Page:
We are happy to report that the bills we advocated for this year at the Hawaii State Legislator passed and have been signed by the governor, thus they are now law! Thank you to all who helped make a safer place for children and youth by joining us in legislative action! By being involved in the law-making process, you made your voice heard and gave meaning to the democratic process! Here is a recap of the bills we advocated for this session:
House Bill 2350 is now Act 133! This new law brings Hawaii in compliance with the Preventing Sex Trafficking and Strengthening Families Act (HR 4980) that was signed into law on September 29, 2014. It expands opportunities for children/young people in foster care to participate in developmentally appropriate activities such as field trips, sleep overs and other extracurricular activities. It establishes qualified immunity for resource caregivers and child caring institutions when they use reasonable and prudent parent standards when authorizing children in foster care to participate in activities. It also changes the age from sixteen to fourteen years of age for children in foster care to be involved in their foster care plans.
Higher Education for Foster Youth
SB 2878 is now Act 134! We are very excited that DHS submitted this legislation – it extends the application deadline for financial assistance for higher education available to foster or former foster youth and clarify eligibility and program requirements for Imua Kakou, the Young Adult Voluntary Foster Care Act passed in 2013.
This law bans sex trafficking in Hawaii in a victim-centered way. Governor Ige signed it into law on July 5, 2016. “It was a historic day for Hawaii. Now, from sea to sea, the United States can say it banned sexual slavery,” said Kris Coffield, executive director of Imua Alliance, which works with sex trafficking victims. “The most direct benefit for victims is that now, instead of being criminalized and put in a jail cell, and facing prosecution, they’ll be placed in a support services network and treated as victims of violent crimes instead of accomplices to their own exploitation.”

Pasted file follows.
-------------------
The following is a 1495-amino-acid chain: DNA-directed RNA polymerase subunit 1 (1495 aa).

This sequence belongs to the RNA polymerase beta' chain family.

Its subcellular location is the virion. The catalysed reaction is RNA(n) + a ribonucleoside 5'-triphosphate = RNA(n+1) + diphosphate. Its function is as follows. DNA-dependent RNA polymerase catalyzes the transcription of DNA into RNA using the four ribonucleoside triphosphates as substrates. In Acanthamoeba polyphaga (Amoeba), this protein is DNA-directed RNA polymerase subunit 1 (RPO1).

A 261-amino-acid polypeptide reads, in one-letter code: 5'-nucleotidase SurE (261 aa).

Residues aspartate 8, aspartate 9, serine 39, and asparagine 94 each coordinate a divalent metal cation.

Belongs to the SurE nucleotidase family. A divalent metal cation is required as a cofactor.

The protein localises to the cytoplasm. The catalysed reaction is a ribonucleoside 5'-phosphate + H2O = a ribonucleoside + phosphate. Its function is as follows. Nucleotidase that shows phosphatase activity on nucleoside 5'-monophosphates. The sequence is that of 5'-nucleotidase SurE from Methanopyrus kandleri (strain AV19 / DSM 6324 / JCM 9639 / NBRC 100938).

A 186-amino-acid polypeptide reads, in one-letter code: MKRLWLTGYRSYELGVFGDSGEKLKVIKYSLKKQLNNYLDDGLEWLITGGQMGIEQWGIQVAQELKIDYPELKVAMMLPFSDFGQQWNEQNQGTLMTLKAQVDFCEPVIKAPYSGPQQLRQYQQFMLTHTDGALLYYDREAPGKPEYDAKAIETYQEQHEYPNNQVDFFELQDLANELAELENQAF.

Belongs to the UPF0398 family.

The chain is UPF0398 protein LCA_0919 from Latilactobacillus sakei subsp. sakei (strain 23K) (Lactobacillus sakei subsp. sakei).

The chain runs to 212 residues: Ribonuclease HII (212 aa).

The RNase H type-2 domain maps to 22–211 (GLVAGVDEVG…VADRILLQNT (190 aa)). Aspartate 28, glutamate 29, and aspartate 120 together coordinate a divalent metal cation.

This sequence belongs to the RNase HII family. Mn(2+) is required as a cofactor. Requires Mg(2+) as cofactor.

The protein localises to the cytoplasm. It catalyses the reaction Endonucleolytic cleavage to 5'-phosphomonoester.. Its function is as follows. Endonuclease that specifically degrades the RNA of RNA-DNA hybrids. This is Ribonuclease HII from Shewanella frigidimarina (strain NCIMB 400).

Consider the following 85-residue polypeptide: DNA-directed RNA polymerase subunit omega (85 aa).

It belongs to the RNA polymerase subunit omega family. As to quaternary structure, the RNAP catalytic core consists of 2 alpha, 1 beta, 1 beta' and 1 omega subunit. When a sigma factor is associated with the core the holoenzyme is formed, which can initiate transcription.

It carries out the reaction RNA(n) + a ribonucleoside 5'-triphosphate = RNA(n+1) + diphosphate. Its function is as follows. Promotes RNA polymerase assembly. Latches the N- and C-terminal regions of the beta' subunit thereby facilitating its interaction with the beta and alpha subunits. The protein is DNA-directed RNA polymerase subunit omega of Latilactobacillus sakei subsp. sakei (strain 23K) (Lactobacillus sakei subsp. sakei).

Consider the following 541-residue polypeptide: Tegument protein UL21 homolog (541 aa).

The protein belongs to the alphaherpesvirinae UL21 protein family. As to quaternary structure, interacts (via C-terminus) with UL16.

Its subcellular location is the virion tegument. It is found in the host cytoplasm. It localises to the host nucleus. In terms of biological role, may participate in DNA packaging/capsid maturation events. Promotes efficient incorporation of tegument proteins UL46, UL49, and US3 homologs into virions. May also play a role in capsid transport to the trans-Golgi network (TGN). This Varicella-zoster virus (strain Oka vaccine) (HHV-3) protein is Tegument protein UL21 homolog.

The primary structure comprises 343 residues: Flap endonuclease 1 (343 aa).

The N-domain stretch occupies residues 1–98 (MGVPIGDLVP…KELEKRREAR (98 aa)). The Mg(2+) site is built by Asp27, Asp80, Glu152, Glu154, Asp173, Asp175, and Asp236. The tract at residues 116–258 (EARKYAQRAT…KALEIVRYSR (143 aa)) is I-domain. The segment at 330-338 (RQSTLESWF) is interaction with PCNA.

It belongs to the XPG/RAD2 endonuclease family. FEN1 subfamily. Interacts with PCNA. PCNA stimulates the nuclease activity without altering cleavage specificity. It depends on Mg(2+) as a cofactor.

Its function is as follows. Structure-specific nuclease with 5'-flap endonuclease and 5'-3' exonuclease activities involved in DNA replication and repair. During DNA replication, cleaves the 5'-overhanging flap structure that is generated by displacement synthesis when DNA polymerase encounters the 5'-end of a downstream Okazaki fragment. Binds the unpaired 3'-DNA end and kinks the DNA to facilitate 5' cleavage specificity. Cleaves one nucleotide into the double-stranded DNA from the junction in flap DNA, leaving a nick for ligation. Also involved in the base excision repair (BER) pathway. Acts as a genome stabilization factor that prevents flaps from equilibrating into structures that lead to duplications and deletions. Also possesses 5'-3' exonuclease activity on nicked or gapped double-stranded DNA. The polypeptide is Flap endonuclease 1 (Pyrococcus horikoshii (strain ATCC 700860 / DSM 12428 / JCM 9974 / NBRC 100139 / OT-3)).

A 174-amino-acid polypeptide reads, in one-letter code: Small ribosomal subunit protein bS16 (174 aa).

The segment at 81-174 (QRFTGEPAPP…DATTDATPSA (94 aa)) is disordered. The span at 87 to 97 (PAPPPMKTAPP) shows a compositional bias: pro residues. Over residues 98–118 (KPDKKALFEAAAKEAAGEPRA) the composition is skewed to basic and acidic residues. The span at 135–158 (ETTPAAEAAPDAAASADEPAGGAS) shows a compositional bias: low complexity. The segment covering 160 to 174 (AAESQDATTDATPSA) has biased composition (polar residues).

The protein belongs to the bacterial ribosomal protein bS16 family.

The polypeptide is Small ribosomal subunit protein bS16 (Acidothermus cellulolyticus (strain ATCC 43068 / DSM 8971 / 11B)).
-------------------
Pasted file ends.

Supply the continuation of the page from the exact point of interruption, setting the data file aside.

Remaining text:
Preschool Open Doors (POD)
This year the budget for POD has been increased from $6,000,000 to 10,000,000!! This is great news and may allow the program to begin serving some 3 year olds. Thank you to all who helped make this happen!
Hawaii Child Welfare Education Collaboration
This restores the program to recruit and train graduate students from the UH Myron B. Thompson School of Social Work for child welfare positions at DHS. This is a great program that brought wonderful talent to the DHS, which in turn helped bring great results to many families. The program has gotten enough funds to re-start. We still need to work next year to secure enough funds to keep it going.